Ireland’s economy expanded in 2020 despite the devastation of the pandemic as surging exports countered a slump in domestic demand.
The nation’s GDP grows 3.4% in 2020, the central statistics office said, driven largely by the export sector. The domestic economy,
“Today’s figures once again point to the dual economic impact of the pandemic, with domestic activities bearing the brunt,” Finance Minister Paschal Donohoe said in an emailed statement. The “remarkable” GDP growth is “entirely a result of the growth in exports.”
Local economists tend not to focus on GDP as a measure of Ireland’s economy, given the presence of so many large US companies who use the country as a gateway to the European market. In 2015, for example, overseas multinationals based in Ireland helped GDP to grow 26%.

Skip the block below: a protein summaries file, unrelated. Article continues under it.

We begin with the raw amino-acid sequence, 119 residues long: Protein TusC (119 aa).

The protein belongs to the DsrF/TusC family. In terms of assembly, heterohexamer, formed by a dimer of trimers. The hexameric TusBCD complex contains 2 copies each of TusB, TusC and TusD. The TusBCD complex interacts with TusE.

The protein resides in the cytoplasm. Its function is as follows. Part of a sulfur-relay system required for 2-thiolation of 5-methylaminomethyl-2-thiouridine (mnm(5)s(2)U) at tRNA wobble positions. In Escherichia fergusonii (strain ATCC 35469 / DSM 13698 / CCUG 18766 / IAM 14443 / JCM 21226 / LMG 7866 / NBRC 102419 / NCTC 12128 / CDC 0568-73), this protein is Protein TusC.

Modified domestic demand, which strips out the impact of activity which does not impact the economy on the ground, shrinks 5.5% in 2020. Household consumption fell 9% last year, Donohoe said. That’s double the worst of the global financial crisis in 2009.
“While 2020 was a challenging year for indigenous exports, with food and beverage exports suffering a decline, the pharma and ICT sectors recorded extraordinary export growth, driven by blockbuster immunological drugs, Covid related products, and the shift to home-working,” Donohoe added.